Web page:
The first floor of the French chateau-style building contains his floral shop and another retail space, the second floor has five offices and a reception area and the third floor is his pied-à-terre with two bedrooms and two bathrooms.
The living room, dining room and master bedroom have coffered ceilings with cove lighting and French limestone fireplaces. "I brought the mantels from France," he said. The 6,750-square-foot building also has a motor court and a backyard that Jones uses as a nursery.
When Jones bought the building in 1994 it had only two floors, but he was able to add a story. "A false mansard roof dictated the height limit," he said. "Mine is the only building with a third floor in the area."
He has used the custom-built apartment as his personal residence, frequently entertaining friends and clients.
Jones is particularly fond of the terrace, which looks out at a neighbor's tree and faces the hills. "I always have breakfast out there," he said. The terrace and kitchen have slate floors, the bathrooms are done in marble and granite and the bulk of the living space flooring is herringbone parquet.
An elevator decorated in chinoiserie panels hand-painted over a 31/2-year period provides the means of commute for Jones and his three Brussels Griffons, he said. "My dogs like the ride."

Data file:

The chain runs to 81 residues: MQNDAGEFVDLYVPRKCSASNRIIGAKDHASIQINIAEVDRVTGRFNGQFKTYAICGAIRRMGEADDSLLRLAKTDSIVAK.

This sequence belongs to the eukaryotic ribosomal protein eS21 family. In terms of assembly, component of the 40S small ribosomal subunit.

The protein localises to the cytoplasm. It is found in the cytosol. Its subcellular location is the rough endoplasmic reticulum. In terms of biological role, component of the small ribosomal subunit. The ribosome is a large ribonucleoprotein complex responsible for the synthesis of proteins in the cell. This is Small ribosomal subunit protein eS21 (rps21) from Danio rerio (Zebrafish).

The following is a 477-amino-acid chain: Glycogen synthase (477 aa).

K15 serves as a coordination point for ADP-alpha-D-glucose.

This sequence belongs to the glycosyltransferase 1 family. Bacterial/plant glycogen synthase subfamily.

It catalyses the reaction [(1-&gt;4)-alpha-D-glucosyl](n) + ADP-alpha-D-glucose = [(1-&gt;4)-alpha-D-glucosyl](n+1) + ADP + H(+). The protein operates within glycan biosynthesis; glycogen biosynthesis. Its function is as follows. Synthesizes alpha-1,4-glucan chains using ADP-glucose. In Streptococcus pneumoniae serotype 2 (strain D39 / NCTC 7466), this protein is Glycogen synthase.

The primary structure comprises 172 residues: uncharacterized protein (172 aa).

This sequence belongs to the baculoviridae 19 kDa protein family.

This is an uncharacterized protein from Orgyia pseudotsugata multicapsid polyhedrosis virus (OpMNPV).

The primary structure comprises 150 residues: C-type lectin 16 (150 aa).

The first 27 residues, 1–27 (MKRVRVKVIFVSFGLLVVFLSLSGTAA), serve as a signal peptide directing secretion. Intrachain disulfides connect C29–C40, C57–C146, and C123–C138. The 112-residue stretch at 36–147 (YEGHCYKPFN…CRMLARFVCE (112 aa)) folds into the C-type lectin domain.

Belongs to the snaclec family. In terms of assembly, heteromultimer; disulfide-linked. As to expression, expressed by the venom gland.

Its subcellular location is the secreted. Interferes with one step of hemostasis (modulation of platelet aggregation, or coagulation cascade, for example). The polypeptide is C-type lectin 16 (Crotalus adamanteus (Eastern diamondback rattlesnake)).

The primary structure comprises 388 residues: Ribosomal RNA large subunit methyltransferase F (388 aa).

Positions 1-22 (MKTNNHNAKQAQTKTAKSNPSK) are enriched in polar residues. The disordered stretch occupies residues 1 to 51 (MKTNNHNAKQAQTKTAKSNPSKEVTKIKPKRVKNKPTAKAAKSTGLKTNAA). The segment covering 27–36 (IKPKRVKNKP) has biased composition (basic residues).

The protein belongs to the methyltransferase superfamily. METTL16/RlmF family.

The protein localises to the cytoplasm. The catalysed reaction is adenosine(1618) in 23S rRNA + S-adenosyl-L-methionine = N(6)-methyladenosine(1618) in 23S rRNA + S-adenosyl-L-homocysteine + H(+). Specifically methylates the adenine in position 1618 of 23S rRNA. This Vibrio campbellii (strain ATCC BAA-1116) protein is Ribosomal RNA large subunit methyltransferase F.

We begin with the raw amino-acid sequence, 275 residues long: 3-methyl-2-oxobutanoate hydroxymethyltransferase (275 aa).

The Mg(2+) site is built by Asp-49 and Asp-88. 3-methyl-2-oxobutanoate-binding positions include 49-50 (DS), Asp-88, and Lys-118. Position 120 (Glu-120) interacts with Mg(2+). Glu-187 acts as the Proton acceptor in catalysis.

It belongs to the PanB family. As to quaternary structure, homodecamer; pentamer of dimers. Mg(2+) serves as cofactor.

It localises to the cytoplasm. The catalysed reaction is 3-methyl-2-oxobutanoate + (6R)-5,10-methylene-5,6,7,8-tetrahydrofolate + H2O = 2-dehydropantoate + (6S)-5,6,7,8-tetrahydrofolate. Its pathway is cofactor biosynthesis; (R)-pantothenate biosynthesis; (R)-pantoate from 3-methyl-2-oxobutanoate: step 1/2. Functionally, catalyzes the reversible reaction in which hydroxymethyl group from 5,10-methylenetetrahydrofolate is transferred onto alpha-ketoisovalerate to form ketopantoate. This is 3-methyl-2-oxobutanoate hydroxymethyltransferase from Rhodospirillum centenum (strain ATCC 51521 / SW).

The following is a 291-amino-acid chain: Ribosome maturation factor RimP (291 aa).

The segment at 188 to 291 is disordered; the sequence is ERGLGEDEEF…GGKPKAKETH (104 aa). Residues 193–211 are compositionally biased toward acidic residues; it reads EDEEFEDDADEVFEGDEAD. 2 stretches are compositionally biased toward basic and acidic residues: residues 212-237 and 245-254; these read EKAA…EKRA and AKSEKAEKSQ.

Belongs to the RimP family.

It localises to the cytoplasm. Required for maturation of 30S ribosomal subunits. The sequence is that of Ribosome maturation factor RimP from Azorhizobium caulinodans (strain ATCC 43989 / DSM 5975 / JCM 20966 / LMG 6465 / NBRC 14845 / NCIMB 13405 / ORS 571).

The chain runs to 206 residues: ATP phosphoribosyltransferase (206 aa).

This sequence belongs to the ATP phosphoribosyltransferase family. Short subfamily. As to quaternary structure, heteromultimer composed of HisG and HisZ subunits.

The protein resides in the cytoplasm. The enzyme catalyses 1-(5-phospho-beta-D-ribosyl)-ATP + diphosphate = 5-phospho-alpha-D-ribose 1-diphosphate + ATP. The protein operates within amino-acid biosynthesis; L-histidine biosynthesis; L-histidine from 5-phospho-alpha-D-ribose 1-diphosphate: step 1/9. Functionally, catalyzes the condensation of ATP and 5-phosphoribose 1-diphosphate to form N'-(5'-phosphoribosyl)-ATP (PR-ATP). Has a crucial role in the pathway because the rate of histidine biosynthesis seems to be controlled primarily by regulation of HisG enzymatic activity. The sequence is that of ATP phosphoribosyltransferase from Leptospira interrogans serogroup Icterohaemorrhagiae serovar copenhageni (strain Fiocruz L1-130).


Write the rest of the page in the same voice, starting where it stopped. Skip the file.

The floral designer got his start in New York City with an established florist and soon counted among his clients Babe and Bill Paley of CBS and philanthropists Bunny and Paul Mellon. After moving to Los Angeles in 1963, his friends Nancy Reagan and Betsy Bloomingdale introduced him to entertainment industry customers. He has done flowers for princesses, President Reagan's state dinners and a California visit by Pope John Paul II.
Jones is selling as he prepares to branch out and pursue projects such as a book. He will continue to take private requests for flowers but hopes to do more personal entertaining, charity work and garden design. "I want to have a little more free time for me," Jones said.
Bret Parsons of Aaroe Architectural is the listing agent.Copyright © 2015, The Baltimore Sun